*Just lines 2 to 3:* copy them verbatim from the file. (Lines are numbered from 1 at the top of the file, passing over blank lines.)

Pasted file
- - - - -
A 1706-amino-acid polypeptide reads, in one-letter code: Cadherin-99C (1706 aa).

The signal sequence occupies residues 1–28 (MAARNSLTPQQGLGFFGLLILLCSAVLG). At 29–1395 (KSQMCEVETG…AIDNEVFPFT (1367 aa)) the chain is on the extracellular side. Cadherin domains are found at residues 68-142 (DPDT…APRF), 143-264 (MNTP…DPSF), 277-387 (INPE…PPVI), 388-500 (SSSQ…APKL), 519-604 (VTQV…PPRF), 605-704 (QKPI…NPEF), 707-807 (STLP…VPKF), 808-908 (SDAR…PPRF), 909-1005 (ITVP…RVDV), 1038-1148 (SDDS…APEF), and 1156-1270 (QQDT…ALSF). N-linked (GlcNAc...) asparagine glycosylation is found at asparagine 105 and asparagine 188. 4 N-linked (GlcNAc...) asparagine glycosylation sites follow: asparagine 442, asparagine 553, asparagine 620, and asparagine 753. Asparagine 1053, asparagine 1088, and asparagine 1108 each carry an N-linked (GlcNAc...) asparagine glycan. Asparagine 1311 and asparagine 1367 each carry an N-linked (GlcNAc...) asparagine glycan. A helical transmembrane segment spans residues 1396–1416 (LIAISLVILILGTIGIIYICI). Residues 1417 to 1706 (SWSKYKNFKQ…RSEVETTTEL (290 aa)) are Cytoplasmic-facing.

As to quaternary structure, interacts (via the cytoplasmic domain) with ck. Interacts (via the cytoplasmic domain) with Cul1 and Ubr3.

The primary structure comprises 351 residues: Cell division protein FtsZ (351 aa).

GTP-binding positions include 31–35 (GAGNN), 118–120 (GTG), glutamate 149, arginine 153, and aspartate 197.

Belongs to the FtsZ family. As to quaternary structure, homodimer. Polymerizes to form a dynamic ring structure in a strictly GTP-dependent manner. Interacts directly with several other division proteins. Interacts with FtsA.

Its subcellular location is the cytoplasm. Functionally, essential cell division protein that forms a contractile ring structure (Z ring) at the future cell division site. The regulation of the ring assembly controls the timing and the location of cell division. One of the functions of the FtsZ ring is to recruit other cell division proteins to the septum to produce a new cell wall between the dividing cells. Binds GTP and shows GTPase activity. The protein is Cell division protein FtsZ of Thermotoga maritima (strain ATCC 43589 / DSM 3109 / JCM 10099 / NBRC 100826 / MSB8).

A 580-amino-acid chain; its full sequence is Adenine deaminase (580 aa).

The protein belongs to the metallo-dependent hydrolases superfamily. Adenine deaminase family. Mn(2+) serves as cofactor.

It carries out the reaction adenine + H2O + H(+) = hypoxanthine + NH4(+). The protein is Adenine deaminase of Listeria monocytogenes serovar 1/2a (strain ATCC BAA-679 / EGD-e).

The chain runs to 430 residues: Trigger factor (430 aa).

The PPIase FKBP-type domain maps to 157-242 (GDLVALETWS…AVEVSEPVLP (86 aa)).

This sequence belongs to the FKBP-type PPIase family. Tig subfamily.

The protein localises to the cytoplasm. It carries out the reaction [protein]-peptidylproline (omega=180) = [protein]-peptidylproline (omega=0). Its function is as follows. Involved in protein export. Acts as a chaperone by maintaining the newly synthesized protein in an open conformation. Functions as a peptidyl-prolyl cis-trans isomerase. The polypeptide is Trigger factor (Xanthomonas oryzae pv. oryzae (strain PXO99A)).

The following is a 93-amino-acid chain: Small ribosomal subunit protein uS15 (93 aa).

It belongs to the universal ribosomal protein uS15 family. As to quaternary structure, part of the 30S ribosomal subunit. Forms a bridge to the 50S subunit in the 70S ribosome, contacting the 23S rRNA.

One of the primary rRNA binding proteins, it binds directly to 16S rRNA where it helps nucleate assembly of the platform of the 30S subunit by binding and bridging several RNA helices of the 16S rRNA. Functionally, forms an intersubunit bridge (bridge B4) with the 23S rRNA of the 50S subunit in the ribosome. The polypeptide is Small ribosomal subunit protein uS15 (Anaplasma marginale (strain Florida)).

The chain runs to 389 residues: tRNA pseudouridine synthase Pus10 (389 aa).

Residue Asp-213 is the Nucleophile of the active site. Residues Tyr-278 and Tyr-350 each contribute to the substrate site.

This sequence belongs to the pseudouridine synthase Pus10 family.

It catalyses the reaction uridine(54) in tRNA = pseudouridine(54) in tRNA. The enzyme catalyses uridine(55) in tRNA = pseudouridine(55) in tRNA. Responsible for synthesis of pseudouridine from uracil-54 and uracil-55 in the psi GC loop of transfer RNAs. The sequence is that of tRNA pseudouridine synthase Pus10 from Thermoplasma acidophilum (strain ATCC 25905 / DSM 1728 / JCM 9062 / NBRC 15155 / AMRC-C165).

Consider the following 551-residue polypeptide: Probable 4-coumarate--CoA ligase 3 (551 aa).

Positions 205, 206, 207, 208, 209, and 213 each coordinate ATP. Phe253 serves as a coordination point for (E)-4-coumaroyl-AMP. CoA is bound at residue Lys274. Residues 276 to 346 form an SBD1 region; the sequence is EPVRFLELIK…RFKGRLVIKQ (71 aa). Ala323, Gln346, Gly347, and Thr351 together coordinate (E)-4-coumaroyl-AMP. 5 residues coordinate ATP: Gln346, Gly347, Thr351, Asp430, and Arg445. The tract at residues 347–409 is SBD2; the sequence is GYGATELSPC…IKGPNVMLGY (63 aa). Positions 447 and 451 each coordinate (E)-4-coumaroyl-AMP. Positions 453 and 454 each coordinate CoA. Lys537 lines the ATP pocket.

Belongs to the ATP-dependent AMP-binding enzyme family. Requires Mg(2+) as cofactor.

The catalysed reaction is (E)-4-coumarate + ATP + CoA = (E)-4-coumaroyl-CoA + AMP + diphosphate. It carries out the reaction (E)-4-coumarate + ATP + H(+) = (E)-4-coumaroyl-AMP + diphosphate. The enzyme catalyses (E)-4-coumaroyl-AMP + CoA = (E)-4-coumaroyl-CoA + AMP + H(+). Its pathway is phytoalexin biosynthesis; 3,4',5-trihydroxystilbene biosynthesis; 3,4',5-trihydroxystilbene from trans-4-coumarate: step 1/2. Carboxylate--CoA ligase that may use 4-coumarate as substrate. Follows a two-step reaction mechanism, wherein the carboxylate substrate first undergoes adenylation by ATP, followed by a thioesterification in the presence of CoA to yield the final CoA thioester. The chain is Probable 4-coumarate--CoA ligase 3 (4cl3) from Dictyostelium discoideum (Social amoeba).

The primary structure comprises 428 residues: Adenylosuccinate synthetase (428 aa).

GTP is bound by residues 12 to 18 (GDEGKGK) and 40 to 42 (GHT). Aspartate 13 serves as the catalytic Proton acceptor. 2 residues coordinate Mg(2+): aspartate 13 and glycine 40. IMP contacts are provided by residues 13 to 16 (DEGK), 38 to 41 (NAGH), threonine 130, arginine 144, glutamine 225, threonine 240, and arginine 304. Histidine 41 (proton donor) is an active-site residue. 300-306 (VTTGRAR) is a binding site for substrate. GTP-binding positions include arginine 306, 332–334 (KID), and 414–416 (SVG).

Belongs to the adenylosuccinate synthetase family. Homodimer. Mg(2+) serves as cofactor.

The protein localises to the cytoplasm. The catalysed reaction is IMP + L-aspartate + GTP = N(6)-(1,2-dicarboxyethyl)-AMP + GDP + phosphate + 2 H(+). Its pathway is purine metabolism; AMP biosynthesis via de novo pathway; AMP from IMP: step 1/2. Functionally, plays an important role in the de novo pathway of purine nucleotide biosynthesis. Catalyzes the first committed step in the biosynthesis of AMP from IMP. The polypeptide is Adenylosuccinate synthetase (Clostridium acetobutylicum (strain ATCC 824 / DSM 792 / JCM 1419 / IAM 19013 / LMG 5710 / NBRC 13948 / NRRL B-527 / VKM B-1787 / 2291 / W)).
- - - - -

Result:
The signal sequence occupies residues 1–28 (MAARNSLTPQQGLGFFGLLILLCSAVLG). At 29–1395 (KSQMCEVETG…AIDNEVFPFT (1367 aa)) the chain is on the extracellular side. Cadherin domains are found at residues 68-142 (DPDT…APRF), 143-264 (MNTP…DPSF), 277-387 (INPE…PPVI), 388-500 (SSSQ…APKL), 519-604 (VTQV…PPRF), 605-704 (QKPI…NPEF), 707-807 (STLP…VPKF), 808-908 (SDAR…PPRF), 909-1005 (ITVP…RVDV), 1038-1148 (SDDS…APEF), and 1156-1270 (QQDT…ALSF). N-linked (GlcNAc...) asparagine glycosylation is found at asparagine 105 and asparagine 188. 4 N-linked (GlcNAc...) asparagine glycosylation sites follow: asparagine 442, asparagine 553, asparagine 620, and asparagine 753. Asparagine 1053, asparagine 1088, and asparagine 1108 each carry an N-linked (GlcNAc...) asparagine glycan. Asparagine 1311 and asparagine 1367 each carry an N-linked (GlcNAc...) asparagine glycan. A helical transmembrane segment spans residues 1396–1416 (LIAISLVILILGTIGIIYICI). Residues 1417 to 1706 (SWSKYKNFKQ…RSEVETTTEL (290 aa)) are Cytoplasmic-facing.

As to quaternary structure, interacts (via the cytoplasmic domain) with ck. Interacts (via the cytoplasmic domain) with Cul1 and Ubr3.